Contact: Bryan Goodman (202) 249-6610
WASHINGTON, D.C. (June 1, 2012)
North American Flame Retardant Alliance (NAFRA)
of the American Chemistry Council (ACC) issued the following statement in response to findings from a study that has been published online by the
Environmental Health Perspectives
, which claims that flame retardant chemicals were found in many popular food items.
"Based on these findings, the real story is that HBCD was not detected in the majority of the samples and in those where it was, it was well below levels where one might see adverse health effects," said Jackson Morrill, Director in the
Chemical Products & Technology Division
of ACC. "The authors themselves note that human exposure from the foods that were studied is well below critical effect levels identified by the European Union; therefore these results should not pose a concern for human health."
Although the researchers said they used a convenience sample of foods, the foods they chose were based on a previous study. Therefore, the types of foods they picked were informed by where they had quantifiable HBCD in the past (page 9). This approach would potentially bias the results by making them higher than, perhaps, if the researchers had randomly picked foods.
The researchers actually do note on page 16, "It is noteworthy that calculated HBCD intake previously reported for Dallas, Texas foods of 15.3 ng/day, 2.1 x 10-7 mg/kg-bw/day for a 70 kg individual (Schecter et al. 2009), is below 10 mg/kg-bw/day, which is the no observed adverse effect level (NOAEL) in rats after exposure to the HBCD commercial mixture. This level is used as the critical effect level by the European Union to characterize risk (EU RAR 2008)." Hence, from the animal studies, exposures from food are well below the NOAEL with a very large margin of exposure, thus you would not expect any concern. The levels detected in this study are slightly below what Schecter found in 2009.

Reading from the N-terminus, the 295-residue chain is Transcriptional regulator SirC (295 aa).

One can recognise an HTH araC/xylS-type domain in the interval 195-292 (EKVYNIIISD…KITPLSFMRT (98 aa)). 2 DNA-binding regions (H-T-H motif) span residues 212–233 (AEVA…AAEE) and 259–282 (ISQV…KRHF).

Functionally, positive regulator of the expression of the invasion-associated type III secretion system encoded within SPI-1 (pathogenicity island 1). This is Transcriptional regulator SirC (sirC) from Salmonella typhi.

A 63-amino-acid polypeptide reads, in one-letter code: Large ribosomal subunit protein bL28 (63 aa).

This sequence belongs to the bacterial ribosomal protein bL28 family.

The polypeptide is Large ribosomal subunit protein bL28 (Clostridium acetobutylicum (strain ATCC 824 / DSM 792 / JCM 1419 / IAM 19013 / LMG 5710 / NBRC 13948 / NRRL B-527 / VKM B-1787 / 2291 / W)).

The abstract and conclusions on page 5 as well as part of the takeaway message should have included the relevance of the finding that HBCD is well below the NOAEL so that the study does not unnecessarily raise concerns. But this message is not carried forward.
The researchers' conclusion focuses on what was found most frequently, rather than the bigger picture, which is that, in total, even with their biased convenience sampling, these congeners were found < 50% of the time. It is not clear why, based on this, the researchers say food may be a substantial contributor to the elevated levels seen in humans.
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